Monday, July 6, 2009

Cubs Sale Done?

According to the Chicago Tribune, the Ricketts family and Sam Zell have finally come to an agreement on the sale of the Chicago Cubs, Wrigley Field and 25% stake in Comcast Sportsnet to the tune of about $900 millions. The sale was initially agreed upon early this year, but negotiations continued until recently. The sale is not finalized yet, as the Ricketts family must get approval from MLB(a formality) and a bankruptcy court before they can officially take over. No one knows exactly how long that may take, but I wouldn't expect it to be finalized before the last pitch of the regular season.

What does this mean for Cubs fans? Nothing right now, since the Ricketts family won't be taking over anytime soon. Without the sale, there was little chance that the Cubs could acquire a player before the July 31st deadline that wouldn't involve an equal salary going back. That isn't likely going to change since this deal probably won't be finalized before then. Is it entirely possible that the Ricketts family can give Jim Hendry the ok to add salary before then? I guess its entirely possible, however very unlikely. For the future, it could mean good news and bad news for Cubs fans.

The good news is that quite possibly having a singular owner might do wonders for the Cubs instead of being owned by a corporation. Its been a long time since a team won the World Series with a corporate entity running things. With a singular ownership, it might be easier for the Cubs t add payroll and be flexible in their dealings, instead of always having to worry about the bottom line. Sure, the Ricketts are in it to make money, but I have a feeling that winning a World Series might be high on their priorities too.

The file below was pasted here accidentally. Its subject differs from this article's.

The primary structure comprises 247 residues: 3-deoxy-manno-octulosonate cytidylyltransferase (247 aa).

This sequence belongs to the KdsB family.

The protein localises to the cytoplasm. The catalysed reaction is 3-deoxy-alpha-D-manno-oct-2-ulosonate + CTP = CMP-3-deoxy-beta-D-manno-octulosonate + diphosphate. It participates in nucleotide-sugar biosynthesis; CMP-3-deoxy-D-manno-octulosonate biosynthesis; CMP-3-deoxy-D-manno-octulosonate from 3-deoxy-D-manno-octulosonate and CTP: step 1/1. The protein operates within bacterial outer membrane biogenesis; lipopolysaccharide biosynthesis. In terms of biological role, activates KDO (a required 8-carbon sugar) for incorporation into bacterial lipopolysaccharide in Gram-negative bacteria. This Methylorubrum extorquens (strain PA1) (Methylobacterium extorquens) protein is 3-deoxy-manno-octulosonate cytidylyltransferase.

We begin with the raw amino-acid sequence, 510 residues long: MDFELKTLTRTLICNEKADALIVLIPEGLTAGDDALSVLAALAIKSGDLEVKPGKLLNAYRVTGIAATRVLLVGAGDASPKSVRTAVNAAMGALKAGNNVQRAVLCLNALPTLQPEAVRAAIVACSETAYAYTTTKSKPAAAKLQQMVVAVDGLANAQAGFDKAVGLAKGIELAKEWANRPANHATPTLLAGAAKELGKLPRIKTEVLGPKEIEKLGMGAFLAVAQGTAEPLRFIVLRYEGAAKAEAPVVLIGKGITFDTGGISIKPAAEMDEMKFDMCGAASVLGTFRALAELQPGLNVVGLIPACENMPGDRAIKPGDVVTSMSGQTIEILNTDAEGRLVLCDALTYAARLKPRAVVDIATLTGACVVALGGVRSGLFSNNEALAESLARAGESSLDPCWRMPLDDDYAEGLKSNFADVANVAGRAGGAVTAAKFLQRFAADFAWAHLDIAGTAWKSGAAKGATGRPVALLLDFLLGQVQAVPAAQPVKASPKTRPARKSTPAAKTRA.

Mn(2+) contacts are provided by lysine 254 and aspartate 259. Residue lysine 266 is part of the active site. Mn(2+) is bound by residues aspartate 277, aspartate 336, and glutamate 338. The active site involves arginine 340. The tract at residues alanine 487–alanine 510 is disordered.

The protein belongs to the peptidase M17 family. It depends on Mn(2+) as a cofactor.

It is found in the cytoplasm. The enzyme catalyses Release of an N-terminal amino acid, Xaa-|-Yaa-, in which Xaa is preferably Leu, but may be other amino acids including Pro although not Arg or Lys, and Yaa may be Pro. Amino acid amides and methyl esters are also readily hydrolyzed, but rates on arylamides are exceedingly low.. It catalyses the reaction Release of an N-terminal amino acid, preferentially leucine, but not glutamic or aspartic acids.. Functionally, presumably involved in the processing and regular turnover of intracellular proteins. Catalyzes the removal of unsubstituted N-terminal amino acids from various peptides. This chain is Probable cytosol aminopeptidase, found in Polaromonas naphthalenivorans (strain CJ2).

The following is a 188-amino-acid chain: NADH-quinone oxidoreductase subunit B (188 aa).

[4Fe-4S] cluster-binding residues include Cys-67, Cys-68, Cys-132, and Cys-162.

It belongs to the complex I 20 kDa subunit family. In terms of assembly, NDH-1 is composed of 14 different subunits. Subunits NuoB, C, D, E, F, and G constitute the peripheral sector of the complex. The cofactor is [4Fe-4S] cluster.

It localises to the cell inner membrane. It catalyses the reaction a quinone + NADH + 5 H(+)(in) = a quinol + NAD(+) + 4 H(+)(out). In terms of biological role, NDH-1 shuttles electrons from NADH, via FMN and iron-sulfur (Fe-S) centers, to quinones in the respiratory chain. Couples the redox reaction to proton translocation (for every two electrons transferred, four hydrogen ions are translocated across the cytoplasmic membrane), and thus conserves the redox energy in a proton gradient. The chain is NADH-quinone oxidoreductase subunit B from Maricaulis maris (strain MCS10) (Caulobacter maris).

The bad news might come at the expense of their wallets. With new ownership will alomst certainly come with new prices; tickets, concessions, etc. But that's not the only thing. One of the holdups to the deal being finalized is most likely the broadcasting contracts that the Cubs are tied to, namely with WGN and WCIU. Since the Cubs were owned by the Tribune company, also the parent company WGN, the broadcast rights were tied to them, seemingly forever. And I would imagine that the Tribune company charged themselves pennies for the rights to broadcast the Cubs. But with them separating through this deal, this opens up the Ricketts family to start their own Cubs broadcast network, much like the New York Yankees (YES Network) and the Boston Red Sox (NESN) have done in recent years. What does that mean? Well your grandparents that have moved to Arizona and were able to watch some Cubs baseball games now won't be able to unless they order the MLB package from their local cable or satellite provider. Is this going to happen? Its not for certain, but you have to believe that the Ricketts family is well aware of the revenue potential available to themselves if they own the Cubs, the network and the ability to sell their own advertising. It just screams of cash. Personal seat licenses are another option, but not something I plan on getting into now.

So, a new era of the Cubs is upon us and while there is great things abound, it could also be a step in the direction of the Cubs becoming a conglomerate much like the Yankees and Red Sox.

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